Editor’s Note: This is an incredibly special part of “dual articles” about the dynamic Shemekia Copeland and her long time manager and songwriter, John Hahn! You can read Shemekia’s incredible interview with Don Wilcock here.
Shemekia Copeland’s manager explains how he went from being a Maidson Avenue creative hotshot to managing and writing for the new Queen of the Blues. The story begins with how he got involved with Shemekia’s dad, the late blues signer Johnny Copeland.
John Hahn: So I do this campaign for Alka-Seltzer, and they come to me and they say, “We wanna do radio stuff,” and so I said, “You know, you’d be surprised, guys. You can get a high level of musicianship and a built-in cool factor to your campaign so it’ll be talked about more if you use a certain level of musicianship (with someone) who has got some renown, and people will listen to your Alka-Seltzer commercial and say, “Jesus, was that Levon Helm singing for Alka-Seltzer?” You can’t afford Beyonce. You can’t afford Mick Jagger, but you can afford Delbert McClinton, and you can afford John Mayall and you can afford Levon.”
So, I talked ’em into that, and so then I said to the production department, I said, “I know music. I’ve written this thing. I want to produce these things. I don’t need a producer.” I said, “If you wanna give me a producer, have the producer do all the business aspects of producing, booking the studio and figuring out the budget and all that stuff, but when it comes to the creative aspects of producing, directing the actual commercial, I wanna do that,”
So I branched this thing out. The Alka-Seltzer campaign I had two with Delbert. I had two rockabilly things with Chris Hillman of the Burrito Brothers and the Byrds. I did Levon Helm. I did Lou Ann Barton down in Austin. I did Son Seals. I did Koko Taylor with Sugar Blue, and that was the start of it, and then whenever I wrote a song at this agency I got to produce it, too, and eventually produced the commercial for Hanover Trust and the jingle house said to me, “You know, this is bluesy. There’s a blues guy who lives up in Harlem. We might be able to get him in. I’ve seen him. He’s won a Grammy.” “Yeah, well let us see if we can get him in.”
And then they got him in, and I said to him, “Thanks for coming in. I’ve seen you. I’m a fan, blah, blah, blah. When’s your next record coming out?” He said, “I don’t have a label,” and so I left – I thought, “Gee, that’s hot – something is going on here.” At the end of the session I said to him, “You know, you don’t know me, and I don’t really know you. I know some people in music,” which was a stretch, “and if you wanna put together a demo, I’ll help you do it, and we can try to get you a label deal,”
Then I went home and the guy who owned the studio where we were doing the commercial said, “You can do it here. You can use my place, and I’ll give it to you for free.” I don’t really feel comfortable with that because I thought, “Now, he’s gonna own my soul for future advertising business, and I said, “You know how you can really help me out is by finding some place where we could really go in inexpensively,” and I said to Johnny, took him out to lunch, and we talked. We talked about everything, and I said, “I’ll put up some money and we’ll do this demo.”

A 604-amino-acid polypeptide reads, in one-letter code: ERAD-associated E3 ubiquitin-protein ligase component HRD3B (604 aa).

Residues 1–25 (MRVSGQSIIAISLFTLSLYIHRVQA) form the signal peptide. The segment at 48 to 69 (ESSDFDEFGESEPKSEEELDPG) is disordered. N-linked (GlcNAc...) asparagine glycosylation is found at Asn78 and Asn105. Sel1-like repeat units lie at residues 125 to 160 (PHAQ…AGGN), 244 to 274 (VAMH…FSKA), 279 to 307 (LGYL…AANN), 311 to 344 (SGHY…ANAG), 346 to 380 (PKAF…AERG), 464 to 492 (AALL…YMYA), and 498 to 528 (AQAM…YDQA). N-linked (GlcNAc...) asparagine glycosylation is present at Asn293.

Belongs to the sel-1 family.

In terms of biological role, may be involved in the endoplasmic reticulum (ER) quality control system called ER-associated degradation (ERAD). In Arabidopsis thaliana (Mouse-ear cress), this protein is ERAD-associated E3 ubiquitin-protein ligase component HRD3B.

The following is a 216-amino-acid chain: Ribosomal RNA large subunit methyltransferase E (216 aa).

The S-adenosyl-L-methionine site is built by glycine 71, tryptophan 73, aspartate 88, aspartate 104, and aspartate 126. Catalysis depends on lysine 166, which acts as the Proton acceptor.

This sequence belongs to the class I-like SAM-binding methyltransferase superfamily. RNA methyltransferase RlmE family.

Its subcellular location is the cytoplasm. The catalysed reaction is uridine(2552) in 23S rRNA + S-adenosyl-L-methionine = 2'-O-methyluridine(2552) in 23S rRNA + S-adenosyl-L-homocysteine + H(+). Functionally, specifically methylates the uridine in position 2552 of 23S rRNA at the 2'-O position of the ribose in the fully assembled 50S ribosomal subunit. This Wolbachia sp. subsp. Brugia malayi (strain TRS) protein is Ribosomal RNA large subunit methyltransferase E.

So I got a real inexpensive studio in Brooklyn and started to do this thing, and it sounded great, and I said, “You know what? You put up half the money, and I’ll put up half the money. Let’s forget about selling it now. Let’s just do the whole thing ourselves.” And then he got Buckwheat Zydeco, and I was in a club downtown when they were having a talent contest which, by the way, Guy Davis won. It was when he was just starting out, and one of the judges was Mac Rebennac, and I went up to him at the end of the night and said, “I’m doing an album with Johnny Copeland, and we’d love if you could come in and guest on a couple of song,” and he said, (in accent). “Man, I’d go anyplace anytime to play with Johnny Clyde.” And I said, “Well I’m not bullshitting you. How do I get in contact and all of that stuff?” And then we did.
Gee, I don’t know. The album is called Flyin’ High. It was probably around ’89, ’90, and we got a deal with PolyGram, and that was the start of my relationship with the Copelands.
How was Mac to deal with at that point in time?
Sensational. You know you deal with management, and they’re trying to protect their artist so you say, “Ok, well, you’re paying Mac this much money per cut, but he’s only gonna do one cut,” and then he showed up on his own, didn’t have to send a car for him or any of that bullshit, shows up on his own out in Goddamn Brooklyn and I said, “We’d like you to play “Jambalaya” and I said, “Is that ok with you?” And he says, “I’m here for Johnny. Whatever he wants I’m gonna play. Whatever you want I’m gonna do,” and he ended up doing two cuts, but he would have done more if we’d taken advantage which I didn’t think would be the right thing to do.